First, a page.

An abandoned stone building atop a hill in Sabino Canyon dates to about the 1930s and probably had a practical purpose.


Sabino Canyon is known for its grand stands of cacti, soaring rock walls, vibrant stream and abundant wildlife.

But a human-made creation stands out among the natural wonders: an old stone building perched atop a hill less than a mile up the main road in the canyon northeast of Tucson.

What the heck is it? Or was it?

Hikers and cyclists peer up from the road at the building and speculate that it might have been:

• Somebody's long-ago homestead.

• A one-time ranger station.

• A movie set.

Answer: none of the above.

"The structure is a water tower - or above-ground storage facility - probably associated with a well to the south and east," said Chris Schrager, a historic preservation specialist with the U.S. Forest Service.

"Varying sources claim that both the well and stone masonry structure may have been built by the WPA (Works Progress Administration), the CCC (Civilian Conservation Corps) or neither," Schrager said. "I think the structure was likely built in the 1930s or 1940s."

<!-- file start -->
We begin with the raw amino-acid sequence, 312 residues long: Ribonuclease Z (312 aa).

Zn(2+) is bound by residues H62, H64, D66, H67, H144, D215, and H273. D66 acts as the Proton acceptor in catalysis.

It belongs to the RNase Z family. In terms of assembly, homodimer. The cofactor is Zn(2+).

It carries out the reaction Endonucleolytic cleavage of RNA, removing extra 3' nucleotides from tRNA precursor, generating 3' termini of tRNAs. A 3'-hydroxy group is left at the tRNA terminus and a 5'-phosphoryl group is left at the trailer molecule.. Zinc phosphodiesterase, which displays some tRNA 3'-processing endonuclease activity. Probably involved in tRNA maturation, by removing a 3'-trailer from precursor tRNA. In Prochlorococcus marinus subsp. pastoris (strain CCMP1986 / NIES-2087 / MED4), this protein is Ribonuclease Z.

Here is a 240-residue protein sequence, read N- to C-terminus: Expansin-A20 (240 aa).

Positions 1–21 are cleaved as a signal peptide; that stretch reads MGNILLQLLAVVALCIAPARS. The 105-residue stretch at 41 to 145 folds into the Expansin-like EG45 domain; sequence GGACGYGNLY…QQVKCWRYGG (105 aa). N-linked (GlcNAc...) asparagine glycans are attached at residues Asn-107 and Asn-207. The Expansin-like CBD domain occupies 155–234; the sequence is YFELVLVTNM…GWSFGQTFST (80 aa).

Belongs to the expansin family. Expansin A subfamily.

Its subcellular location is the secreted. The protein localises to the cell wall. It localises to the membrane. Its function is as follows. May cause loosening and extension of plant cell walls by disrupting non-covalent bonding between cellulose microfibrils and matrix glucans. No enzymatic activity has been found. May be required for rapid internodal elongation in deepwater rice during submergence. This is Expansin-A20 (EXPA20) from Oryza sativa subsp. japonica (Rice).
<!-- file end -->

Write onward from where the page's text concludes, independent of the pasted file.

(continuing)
Does the building still hold water?

"As far as I know, it's no longer in use," Schrager said.

Got oddity?

Is there something you've noticed while driving through Tucson that has piqued your curiosity to the point you wish you could find out more about it? Drop us a line, and we'll look into it.

Call the Star newsroom at 573-4142 or e-mail

Contact reporter Doug Kreutz at or at 573-4192. On Twitter: @DouglasKreutz